Safety Culture / Psychology

Put your reputation on the line

Show safety’s value in time and money

October 1, 2011
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Do you value safety? Prove it with time and money. Put your reputation on the line. Then you will show results.

Investments reflect values

I was on the phone once with an executive vice president of a multinational manufacturing company in the auto industry. His business unit was operating in Brazil. I asked him for evidence he valued safety. He told a remarkable story. His business unit had been successful and the company was going to increase his volume by 50 percent. He could have incorporated the volume into his existing plant but his safety professional estimated an increase in incidents because of cramped conditions and added bodies. So he chose to tell his CEO — who I met and can tell you was a very “bottom line” executive — that he chose to spend an extra $50 million U.S. dollars to build a new plant to avoid the negative safety outcome. The plant was built and his incident rate dropped substantially. Here’s the kicker: they were so successful that the volume kept increasing and he already had the facility in place to accept the challenge. The safe choice turned out to be the best for production. I checked this story
out; he was a legend in the
company’s safety community.

Decisions reflect values

A little closer to home, literally 45 minutes from my home, I’ve made a great association with the VP of operations at a grocery distribution company. He had been helping me with my research and student practicum projects. One he got me in on was the implementation of technology for product selection. Workers wear headsets connected to the site computer via RF signals. In a simulated voice, the computer would dictate the next product to be picked, where it is, and how many to get. Such a technology would decrease picking errors below one in every 2,000 items selected and would boost production (tons per hour) by 30 percent. This promised to save the operation $1.5 million a year. His underlings were fired up about the implementation and fell over themselves to show the VP that they were planning a quick adoption.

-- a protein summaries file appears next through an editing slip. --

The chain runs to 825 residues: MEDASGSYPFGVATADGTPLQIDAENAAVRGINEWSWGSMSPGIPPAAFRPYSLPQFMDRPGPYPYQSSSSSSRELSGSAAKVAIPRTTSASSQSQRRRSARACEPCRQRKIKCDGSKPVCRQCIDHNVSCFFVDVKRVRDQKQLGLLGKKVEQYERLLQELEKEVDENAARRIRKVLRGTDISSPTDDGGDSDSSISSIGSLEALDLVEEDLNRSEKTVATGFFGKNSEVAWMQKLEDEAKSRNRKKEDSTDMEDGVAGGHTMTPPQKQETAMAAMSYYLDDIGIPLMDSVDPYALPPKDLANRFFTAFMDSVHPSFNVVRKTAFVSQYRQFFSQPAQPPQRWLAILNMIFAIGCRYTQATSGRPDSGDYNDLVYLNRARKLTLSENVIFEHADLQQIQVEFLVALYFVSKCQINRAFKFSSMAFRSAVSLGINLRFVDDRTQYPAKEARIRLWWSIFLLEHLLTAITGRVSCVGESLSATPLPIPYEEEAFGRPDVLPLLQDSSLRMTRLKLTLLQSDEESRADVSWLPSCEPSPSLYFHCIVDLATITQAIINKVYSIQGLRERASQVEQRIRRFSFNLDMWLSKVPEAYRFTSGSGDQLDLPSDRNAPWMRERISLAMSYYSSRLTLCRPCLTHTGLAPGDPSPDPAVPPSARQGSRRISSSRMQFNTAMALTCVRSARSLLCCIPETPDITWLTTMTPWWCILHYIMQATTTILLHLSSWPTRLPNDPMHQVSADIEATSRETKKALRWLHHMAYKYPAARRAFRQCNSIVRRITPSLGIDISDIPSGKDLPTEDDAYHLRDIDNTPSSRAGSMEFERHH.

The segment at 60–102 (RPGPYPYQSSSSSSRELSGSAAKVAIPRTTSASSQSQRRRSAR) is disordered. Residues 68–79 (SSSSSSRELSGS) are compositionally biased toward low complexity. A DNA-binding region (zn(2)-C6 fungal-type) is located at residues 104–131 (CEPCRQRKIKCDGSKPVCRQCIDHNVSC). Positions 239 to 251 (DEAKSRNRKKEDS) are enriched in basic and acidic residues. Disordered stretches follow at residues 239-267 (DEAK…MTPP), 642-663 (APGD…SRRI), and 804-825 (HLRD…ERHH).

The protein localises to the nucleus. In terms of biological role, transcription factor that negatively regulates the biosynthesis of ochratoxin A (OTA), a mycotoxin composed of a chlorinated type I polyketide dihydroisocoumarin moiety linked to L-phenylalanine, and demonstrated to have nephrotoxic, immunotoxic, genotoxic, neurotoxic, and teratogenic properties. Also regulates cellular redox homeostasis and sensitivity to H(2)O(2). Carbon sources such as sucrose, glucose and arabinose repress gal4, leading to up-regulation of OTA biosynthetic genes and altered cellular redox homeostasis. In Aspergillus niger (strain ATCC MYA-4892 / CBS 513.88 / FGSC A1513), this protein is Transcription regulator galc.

But the VP stopped them in their tracks. He asked, “If our selectors (who drove hand trucks around the warehouse) have these headsets on, how will they hear other traffic and pedestrians in their path?”  He was willing to delay implementation of this technology, lose the immediate savings, until the safety questions were addressed.  They did address safety and found excellent functionality in the technology to allow them to address other communication and quality issues.

Reactive values

 Too often, safety isn’t part of the value system of a company. Real actions around safety occur only after a bad result. Someone gets hurt, bad. A disaster happens. Only then does money (“value”) seem to flow into actions to REactively change things.

In both of the companies above, safety was a value statement. Decisions were made with safety in mind that drove investment decisions, actions, and successful safety results.

The value puzzle

By now your pressing me arguing that “values” go beyond money. OK, I’ll bite. Let’s take the old management adage, “Time is money.” If this is true, then another objective, tangible set of behaviors to reinforce is spending time on safety (which, I would argue, is still money because
your paying those who spend time on safety).

Do important business meetings, where high-salaried individuals are flown in, have safety as an agenda item? Do plant operations meetings go beyond the droll “safety moment” startups where someone simply states safety stats? Do they attack safety issue with as much time as needed? Does safety training account for the time it deserves among new and old workers paid by the hour? 

Does your company allow time for employees and supervisors to team up monthly to review observation and open-reporting (close calls and minor injury) data to trend and intervene?

Most importantly, does your company allow time for employees to observe each other in earnest and have real on-the-moment safety conversations that they can then share with the team later?

 A final piece of the “value” puzzle is also a behavior I can see and reinforce. Are you willing to put your reputation on the line for safety?

Heck, that’s what we are asking our people to do, right? We’re asking the executive to go to the boardroom and ask the safety question. We are asking the VP and managers to pause their impressing production efforts to ask the safety question.  Most importantly, we ask a worker to pause. To go up to another worker and show the courage to actively ask the safety question crucial for that situation.

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